Time: ongoing as updates are posted Materials: large map for tracking migration, climate map printouts (for day of each migration update) Standards
Overview:  As students gather and review migration data, they calculate how fast and far a migration travels and ponder what influences its progression.

Background
Migrating animals travel at very different average rates. A bog turtle might travel just 56 feet in a day, but a monarch might fly 40 to 100 miles a day! For each species, many factors influence how far the migration moves on any given day or week: temperatures and weather fronts, which can also affect a species' food sources; geographic features; and so on. Invite your young scientists to measure the migration rate of your Journey North species and hypothesize what might affect it.

Laying the Groundwork
Tell students that humans generally walk about 3 or 4 miles an hour. Ask, If we were to walk during 10 hours of daylight, how far would we get? What might affect our speed and distance? Challenge students to predict about how far their selected species will migrate, on average, during a day. Ask, What factors do you think might affect their travels? Have them share the thinking behind their predictions, or write these explanations in journals.

 Average Temperatures (last week)

Exploration

1. As students receive records from Journey North, they should put stickers on a large map to indicate where in each state/province an animal was sighted. Record the date on the face of the sticker.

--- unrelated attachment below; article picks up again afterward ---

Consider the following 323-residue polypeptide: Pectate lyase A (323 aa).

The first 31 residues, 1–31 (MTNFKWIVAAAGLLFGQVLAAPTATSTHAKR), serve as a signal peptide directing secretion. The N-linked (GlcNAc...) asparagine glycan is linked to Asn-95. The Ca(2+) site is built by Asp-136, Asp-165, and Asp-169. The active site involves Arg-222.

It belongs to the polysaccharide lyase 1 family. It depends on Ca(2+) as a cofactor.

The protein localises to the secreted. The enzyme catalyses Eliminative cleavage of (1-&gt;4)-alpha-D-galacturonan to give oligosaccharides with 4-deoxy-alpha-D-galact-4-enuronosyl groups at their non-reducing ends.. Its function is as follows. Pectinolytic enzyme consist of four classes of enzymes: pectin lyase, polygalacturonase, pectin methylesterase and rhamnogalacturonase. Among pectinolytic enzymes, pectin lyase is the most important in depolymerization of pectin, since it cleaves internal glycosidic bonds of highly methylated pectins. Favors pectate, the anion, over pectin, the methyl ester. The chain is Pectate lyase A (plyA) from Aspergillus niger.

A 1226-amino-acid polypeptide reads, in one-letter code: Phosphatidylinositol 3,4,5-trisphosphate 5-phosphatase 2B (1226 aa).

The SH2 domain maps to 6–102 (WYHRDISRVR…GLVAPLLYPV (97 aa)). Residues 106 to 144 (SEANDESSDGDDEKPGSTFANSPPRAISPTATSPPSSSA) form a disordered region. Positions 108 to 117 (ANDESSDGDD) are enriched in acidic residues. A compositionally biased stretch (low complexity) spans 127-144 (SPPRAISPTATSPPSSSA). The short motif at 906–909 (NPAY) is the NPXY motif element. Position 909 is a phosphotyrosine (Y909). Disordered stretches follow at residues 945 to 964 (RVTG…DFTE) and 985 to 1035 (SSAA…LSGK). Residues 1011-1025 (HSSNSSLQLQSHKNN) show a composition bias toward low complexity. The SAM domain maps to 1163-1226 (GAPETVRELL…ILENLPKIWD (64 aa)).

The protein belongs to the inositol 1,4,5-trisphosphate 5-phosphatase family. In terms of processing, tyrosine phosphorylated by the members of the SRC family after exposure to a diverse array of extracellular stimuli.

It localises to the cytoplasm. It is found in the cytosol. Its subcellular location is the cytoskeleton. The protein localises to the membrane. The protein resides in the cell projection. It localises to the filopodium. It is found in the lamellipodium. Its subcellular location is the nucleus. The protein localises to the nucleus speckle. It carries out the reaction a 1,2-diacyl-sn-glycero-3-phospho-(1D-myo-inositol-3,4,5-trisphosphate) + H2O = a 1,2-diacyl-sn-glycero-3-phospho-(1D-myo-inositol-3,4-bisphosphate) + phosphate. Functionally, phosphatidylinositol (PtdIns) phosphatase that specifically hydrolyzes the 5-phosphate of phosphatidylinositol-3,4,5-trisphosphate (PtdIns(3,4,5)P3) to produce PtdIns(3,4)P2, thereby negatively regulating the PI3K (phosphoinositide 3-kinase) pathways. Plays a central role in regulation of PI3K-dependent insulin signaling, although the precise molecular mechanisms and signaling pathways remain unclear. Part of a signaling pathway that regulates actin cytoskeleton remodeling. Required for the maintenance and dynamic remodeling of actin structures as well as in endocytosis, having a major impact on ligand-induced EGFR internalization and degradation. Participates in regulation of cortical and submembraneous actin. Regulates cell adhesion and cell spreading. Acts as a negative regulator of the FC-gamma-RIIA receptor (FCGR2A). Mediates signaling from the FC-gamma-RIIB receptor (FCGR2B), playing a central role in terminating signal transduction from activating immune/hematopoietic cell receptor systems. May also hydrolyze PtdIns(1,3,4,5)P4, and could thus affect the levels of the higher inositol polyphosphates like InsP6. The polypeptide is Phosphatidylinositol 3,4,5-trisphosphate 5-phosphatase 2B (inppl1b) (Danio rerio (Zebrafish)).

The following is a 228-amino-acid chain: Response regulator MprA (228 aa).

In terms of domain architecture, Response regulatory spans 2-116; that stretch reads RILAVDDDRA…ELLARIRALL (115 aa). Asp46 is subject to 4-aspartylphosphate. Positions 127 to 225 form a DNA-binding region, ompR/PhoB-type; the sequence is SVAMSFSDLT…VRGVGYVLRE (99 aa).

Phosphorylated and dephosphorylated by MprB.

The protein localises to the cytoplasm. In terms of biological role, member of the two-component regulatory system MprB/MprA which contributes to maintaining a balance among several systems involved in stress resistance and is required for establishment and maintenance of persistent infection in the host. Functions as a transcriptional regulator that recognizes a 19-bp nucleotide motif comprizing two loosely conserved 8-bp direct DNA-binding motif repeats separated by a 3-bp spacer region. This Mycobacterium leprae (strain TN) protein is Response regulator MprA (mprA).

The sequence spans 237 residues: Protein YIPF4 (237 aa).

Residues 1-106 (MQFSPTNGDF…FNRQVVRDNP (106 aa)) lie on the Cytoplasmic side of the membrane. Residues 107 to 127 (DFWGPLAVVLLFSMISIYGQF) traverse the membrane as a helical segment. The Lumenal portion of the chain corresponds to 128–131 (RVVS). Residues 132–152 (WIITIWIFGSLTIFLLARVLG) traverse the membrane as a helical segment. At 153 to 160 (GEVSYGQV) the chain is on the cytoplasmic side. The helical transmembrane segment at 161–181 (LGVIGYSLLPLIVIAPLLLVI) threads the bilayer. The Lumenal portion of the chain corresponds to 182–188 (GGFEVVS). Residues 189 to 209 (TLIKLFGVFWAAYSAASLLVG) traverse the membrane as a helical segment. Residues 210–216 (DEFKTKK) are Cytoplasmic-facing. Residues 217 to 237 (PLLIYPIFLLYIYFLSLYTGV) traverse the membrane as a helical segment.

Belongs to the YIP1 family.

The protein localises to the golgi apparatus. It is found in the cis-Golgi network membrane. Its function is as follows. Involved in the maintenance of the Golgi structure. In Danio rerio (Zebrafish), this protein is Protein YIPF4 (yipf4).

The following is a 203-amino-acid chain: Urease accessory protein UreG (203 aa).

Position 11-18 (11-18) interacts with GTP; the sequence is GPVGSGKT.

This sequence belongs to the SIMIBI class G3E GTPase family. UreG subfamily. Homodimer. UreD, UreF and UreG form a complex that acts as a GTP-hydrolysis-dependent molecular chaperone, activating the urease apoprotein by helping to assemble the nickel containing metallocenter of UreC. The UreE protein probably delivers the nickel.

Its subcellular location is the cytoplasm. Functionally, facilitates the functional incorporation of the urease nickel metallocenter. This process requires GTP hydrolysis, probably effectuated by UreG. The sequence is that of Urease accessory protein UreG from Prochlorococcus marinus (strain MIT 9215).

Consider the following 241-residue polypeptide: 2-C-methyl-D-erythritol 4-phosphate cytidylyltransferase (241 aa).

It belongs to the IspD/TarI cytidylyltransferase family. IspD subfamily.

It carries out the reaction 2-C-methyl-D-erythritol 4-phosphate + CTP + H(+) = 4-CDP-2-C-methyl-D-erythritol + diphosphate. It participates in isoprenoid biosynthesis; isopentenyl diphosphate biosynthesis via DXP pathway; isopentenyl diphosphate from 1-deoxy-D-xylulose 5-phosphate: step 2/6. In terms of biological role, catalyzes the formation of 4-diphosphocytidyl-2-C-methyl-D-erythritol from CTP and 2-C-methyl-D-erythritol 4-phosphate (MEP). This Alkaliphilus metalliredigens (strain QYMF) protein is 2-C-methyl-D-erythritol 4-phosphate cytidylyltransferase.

If students suggest that a factor such as temperature affects the speed of migrations, print out the past week's average temperature map when each update is posted. (You can also print out a minimum temperature map or look at other weather factors such as wind speed.)

2. After they've received the first 10 or so records from each state/province, they can calculate an "average first arrival date" for that place.

3. As the season progresses, students should find places that have the same average first arrival date and draw lines on their maps to connect these places. Each of the wavy lines is known as an isopleth. An isopleth is a line on a map connecting points at which a given variable has a specified, constant value. For instance, a given variable would be the first monarch and the constant value would be a certain date.

4. As they review their maps, ask, What patterns do you notice? What general statement can you make about migrations? If you printed climate maps (or plant hardiness zone maps), have students compare these to their migration map. What factors do you think cause our migrating animals to arrive at a location at about the same time? What questions do you have?

5. Finally, at the end of the season, students should measure the distances between the waves and determine how to complete this sentence:

The _________ migration advances at the average rate of _____ miles per day. (They can also calculate its rate per week.)

Making Connections — Discussion and Journaling Questions

• What general direction did the migration appear to move? Was it a direct progression? If not, how would you describe it?
• Did anything surprise you? Describe it. How would you explain it?
• Did the migration move the same distance during each 1- or 2-week period? What do you think might have influenced how far it moved? Explain your reasoning. How might we test your hypotheses?

Assessment
Check the accuracy of students' math calculations. Check that they use evidence from their maps to make reasonable inferences, hypotheses, and generalizations.